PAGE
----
How Does a Wind Turbine Work?
The simplest way to think of this is as the reverse of a fan – a fan uses electricity to turn blades which push air. A wind turbine uses wind to turn the blades which, through a generator, is converted into electricity.

How much does a wind turbine cost?
The costs of a wind turbine varies depending on a number of factors, but largely on size. Industrial scale turbines that are used on Wind Farms cost millions of pounds to install whereas a smaller domestic turbine (e.g. one to power a typical home) would typically cost about £20,000. Although the smaller turbines obviously cost a lot less, when compared on a ‘cost per kw of electricity’ basis, the general rule is that the bigger the turbine, the lower the overall cost per Kw.

How do I know if my site is suitable?
If you have a site that you are considering installing a wind turbine in, there are a couple of steps that you can take to move the project along. The first is to consider how close to the electricity grid your site is – are there electricity wires running close by, or is it away out in the open? If you are a long distance from a mains electricity line then the cost of getting connected to the grid may be substantial. The second thing to consider is to get a wind survey carried out. Wind speeds are measured using an anemometer and to be meaningful, the survey should be carried out at the exact location of the proposed site, and should be allowed to run for at least a couple of months. The Energy Saving Trust does not recommend wind turbines in environments where the average wind speed is below 5 meters per second. Ideally, a wind speed in excess of 7-8 meters per second would be preferred.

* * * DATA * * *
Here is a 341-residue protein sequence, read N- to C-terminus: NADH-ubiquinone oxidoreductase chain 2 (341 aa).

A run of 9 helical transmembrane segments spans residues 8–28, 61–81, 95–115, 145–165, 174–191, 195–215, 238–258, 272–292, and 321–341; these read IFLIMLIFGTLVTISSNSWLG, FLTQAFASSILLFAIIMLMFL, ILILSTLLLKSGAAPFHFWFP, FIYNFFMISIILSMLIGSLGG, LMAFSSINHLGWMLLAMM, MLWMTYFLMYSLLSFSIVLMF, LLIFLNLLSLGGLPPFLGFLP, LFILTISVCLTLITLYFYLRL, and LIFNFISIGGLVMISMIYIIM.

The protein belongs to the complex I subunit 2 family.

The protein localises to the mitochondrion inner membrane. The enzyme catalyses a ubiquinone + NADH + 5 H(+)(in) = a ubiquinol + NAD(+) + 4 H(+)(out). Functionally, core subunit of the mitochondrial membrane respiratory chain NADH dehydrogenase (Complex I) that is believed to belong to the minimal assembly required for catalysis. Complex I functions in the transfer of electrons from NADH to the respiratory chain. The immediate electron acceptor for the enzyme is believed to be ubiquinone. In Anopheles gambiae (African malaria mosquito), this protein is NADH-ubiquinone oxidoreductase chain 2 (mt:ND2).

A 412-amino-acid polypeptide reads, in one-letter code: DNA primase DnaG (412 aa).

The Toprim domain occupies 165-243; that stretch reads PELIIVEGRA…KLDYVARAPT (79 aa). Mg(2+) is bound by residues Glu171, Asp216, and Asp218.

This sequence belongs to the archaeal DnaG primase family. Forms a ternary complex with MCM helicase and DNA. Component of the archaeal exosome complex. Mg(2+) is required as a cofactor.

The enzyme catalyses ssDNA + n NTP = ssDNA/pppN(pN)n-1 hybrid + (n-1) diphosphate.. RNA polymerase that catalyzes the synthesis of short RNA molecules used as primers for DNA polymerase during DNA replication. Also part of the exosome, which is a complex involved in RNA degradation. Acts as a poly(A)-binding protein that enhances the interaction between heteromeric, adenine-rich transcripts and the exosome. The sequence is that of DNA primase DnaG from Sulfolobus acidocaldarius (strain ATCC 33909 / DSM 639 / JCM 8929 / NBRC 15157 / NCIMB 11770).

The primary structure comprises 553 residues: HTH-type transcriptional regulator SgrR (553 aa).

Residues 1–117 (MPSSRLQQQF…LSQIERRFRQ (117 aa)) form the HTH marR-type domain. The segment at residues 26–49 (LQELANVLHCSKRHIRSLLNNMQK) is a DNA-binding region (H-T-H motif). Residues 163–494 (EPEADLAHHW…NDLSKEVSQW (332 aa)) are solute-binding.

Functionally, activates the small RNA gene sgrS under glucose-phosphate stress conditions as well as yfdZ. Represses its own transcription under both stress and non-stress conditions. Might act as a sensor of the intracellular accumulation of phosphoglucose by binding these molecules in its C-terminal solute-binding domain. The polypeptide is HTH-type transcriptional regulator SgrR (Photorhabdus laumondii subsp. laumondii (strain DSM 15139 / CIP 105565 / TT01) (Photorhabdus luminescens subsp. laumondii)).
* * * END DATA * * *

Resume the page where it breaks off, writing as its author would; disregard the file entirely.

What are ROCs (Renewable Obligation Certificates)?
Renewable Obligation Certificates (ROCs) is the name for a digital certificate detailing exactly how a unit of electricity was produced. ROCs are designed to encourage the production of electricity from renewable sources. Energy Companies are required to produce 10% of their electricity from renewable sources. ROCS are tradeable, so a electricity producer can continue to generate below the 10% rate, but they would then need to buy ROCs from a cleaner company who has exess ROCS. With this system, ‘dirty’ producers are penalised for not producing renewable energy while clean producers are rewarded for reducing their carbon footprint.

Where can I learn more about Wind Turbines and Wind Energy?
There are several useful websites where you can find out more about Wind Energy. The Energy Saving Trust website has information on the benefits of installing a small-scale wind turbine for domestic use. The BWEA has stats on the current state of the wind power market in the UK, including an interactive Google Map feature showing all wind farms in the UK that are operational, Under construction, Consented or Submitted.